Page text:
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    1. That's a good one. Interesting how many of our uncontrolled-laughter moments involve church. I guess because it seems so irreverent, but I'll bet when God isn't crying over us, He gets a few good laughs. I loved those Ma and Pa Kettle movies.

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  6. Oh Muriel, I adore your stories, too! My sister and I laughed waaay, waaay too much in church. Our poor dad. Our mom didn't attend in those days, so it was usually my dad and five kids. My sister Tammy and I are the youngest and he would often sit between us to stave off our hysterics. One Sunday we had a new altar boy and it came time for the ringing of the bells during the Eucharist. Our priest at that time was very old-school and you could count on the chiming to be just so. Well, I'm not sure what happened this morning, either this poor boy didn't get properly instructed or he decided to mix it up, but the chiming went on and on. To us, it seemed like minutes. We LOST it. Laughter of the snorting and sputtering, and sweating kind. Sweating because we knew it was only a matter of time before Dad gave us the glare and wedged in between us. We still mimic that bell ringing to this day. My sister and I still laugh into hysterics, too. Good times and so much laughter!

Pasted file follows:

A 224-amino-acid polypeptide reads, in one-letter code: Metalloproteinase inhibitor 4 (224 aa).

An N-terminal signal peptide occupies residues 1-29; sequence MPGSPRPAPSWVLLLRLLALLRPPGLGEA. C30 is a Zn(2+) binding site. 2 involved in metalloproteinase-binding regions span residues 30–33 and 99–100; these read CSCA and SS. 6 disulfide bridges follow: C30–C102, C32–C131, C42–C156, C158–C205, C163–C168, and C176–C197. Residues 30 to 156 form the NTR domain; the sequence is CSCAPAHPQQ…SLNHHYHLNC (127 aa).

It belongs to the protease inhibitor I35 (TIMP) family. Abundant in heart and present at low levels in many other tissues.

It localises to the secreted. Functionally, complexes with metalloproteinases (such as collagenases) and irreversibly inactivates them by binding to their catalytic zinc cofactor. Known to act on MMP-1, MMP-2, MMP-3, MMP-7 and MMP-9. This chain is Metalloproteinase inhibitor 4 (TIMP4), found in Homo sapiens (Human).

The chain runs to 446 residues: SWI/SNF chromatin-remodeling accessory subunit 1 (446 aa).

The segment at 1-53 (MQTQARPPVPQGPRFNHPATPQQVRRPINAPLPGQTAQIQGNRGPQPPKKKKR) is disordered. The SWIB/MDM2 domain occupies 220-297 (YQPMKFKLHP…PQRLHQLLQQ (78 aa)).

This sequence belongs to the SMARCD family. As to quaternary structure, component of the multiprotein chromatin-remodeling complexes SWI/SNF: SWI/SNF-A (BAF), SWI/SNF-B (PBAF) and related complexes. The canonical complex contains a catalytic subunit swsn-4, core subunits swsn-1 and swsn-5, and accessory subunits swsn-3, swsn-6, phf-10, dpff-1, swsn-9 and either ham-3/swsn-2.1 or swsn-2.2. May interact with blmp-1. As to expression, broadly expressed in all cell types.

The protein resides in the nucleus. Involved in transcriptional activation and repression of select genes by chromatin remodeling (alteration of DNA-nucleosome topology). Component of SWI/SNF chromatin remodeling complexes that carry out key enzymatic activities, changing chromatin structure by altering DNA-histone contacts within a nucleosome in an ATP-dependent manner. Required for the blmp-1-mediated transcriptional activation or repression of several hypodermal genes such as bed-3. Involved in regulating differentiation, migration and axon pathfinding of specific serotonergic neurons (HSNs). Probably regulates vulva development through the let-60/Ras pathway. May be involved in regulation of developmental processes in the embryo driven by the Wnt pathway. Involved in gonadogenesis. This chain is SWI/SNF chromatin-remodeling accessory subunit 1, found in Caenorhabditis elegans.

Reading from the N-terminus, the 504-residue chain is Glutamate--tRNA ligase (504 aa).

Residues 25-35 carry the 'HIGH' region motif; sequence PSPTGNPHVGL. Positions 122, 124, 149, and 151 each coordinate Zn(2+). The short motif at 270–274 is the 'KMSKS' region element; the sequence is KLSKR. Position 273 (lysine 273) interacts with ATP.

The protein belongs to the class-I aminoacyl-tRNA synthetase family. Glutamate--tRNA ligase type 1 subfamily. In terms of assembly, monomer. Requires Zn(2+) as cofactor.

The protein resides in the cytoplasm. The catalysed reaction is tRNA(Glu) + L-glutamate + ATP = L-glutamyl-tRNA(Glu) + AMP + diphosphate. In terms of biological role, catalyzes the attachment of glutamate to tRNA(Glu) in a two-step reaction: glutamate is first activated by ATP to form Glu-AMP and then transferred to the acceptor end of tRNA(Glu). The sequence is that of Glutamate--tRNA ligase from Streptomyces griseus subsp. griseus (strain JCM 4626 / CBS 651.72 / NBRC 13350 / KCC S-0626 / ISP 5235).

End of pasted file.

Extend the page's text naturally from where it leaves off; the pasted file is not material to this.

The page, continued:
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    1. Hi, Carol. Wasn't it usually three clear and separate rings? That's so funny. Maybe he was channeling some inner musician who had the stage and went with it. There again, laughter in church. Funnier because its just so not supposed to happen.

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  7. I didn't comment earlier because we had a terrible ice storm yesterday causing the power to go out. It finally came back on and it's a good thing because the indoor temperature had dropped to the point that our poor pups were snuggled together in an even tighter ball than they usually are!